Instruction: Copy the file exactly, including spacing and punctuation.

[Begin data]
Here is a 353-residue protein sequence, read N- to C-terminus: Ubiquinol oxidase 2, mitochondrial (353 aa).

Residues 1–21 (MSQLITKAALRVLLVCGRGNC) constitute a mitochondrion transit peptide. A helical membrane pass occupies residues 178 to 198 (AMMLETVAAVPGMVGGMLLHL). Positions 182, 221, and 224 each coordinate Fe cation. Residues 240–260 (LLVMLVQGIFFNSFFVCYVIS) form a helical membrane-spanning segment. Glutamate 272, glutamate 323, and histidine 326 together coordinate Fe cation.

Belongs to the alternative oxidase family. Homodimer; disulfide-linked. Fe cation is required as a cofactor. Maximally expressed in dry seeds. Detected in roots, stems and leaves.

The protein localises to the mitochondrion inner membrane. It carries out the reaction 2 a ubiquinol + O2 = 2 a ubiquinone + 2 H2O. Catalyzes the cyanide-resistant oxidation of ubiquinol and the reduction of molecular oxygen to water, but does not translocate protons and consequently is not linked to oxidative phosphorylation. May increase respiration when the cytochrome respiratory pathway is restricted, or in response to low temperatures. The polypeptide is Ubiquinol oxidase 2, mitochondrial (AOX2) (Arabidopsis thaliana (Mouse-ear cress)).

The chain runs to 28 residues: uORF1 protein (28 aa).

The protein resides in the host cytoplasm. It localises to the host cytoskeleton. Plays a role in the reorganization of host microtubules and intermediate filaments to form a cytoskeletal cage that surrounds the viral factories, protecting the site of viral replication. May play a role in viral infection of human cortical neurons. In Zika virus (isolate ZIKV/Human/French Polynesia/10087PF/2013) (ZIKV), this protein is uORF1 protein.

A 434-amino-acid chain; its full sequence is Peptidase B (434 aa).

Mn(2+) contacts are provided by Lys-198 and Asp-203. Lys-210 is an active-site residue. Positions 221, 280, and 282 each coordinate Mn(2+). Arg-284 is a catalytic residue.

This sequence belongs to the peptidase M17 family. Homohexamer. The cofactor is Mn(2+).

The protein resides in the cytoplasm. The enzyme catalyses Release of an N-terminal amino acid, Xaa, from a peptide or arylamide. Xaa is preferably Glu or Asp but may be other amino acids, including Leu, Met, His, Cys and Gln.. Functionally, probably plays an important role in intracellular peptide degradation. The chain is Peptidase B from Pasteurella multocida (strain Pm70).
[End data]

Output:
Here is a 353-residue protein sequence, read N- to C-terminus: Ubiquinol oxidase 2, mitochondrial (353 aa).

Residues 1–21 (MSQLITKAALRVLLVCGRGNC) constitute a mitochondrion transit peptide. A helical membrane pass occupies residues 178 to 198 (AMMLETVAAVPGMVGGMLLHL). Positions 182, 221, and 224 each coordinate Fe cation. Residues 240–260 (LLVMLVQGIFFNSFFVCYVIS) form a helical membrane-spanning segment. Glutamate 272, glutamate 323, and histidine 326 together coordinate Fe cation.

Belongs to the alternative oxidase family. Homodimer; disulfide-linked. Fe cation is required as a cofactor. Maximally expressed in dry seeds. Detected in roots, stems and leaves.

The protein localises to the mitochondrion inner membrane. It carries out the reaction 2 a ubiquinol + O2 = 2 a ubiquinone + 2 H2O. Catalyzes the cyanide-resistant oxidation of ubiquinol and the reduction of molecular oxygen to water, but does not translocate protons and consequently is not linked to oxidative phosphorylation. May increase respiration when the cytochrome respiratory pathway is restricted, or in response to low temperatures. The polypeptide is Ubiquinol oxidase 2, mitochondrial (AOX2) (Arabidopsis thaliana (Mouse-ear cress)).

The chain runs to 28 residues: uORF1 protein (28 aa).

The protein resides in the host cytoplasm. It localises to the host cytoskeleton. Plays a role in the reorganization of host microtubules and intermediate filaments to form a cytoskeletal cage that surrounds the viral factories, protecting the site of viral replication. May play a role in viral infection of human cortical neurons. In Zika virus (isolate ZIKV/Human/French Polynesia/10087PF/2013) (ZIKV), this protein is uORF1 protein.

A 434-amino-acid chain; its full sequence is Peptidase B (434 aa).

Mn(2+) contacts are provided by Lys-198 and Asp-203. Lys-210 is an active-site residue. Positions 221, 280, and 282 each coordinate Mn(2+). Arg-284 is a catalytic residue.

This sequence belongs to the peptidase M17 family. Homohexamer. The cofactor is Mn(2+).

The protein resides in the cytoplasm. The enzyme catalyses Release of an N-terminal amino acid, Xaa, from a peptide or arylamide. Xaa is preferably Glu or Asp but may be other amino acids, including Leu, Met, His, Cys and Gln.. Functionally, probably plays an important role in intracellular peptide degradation. The chain is Peptidase B from Pasteurella multocida (strain Pm70).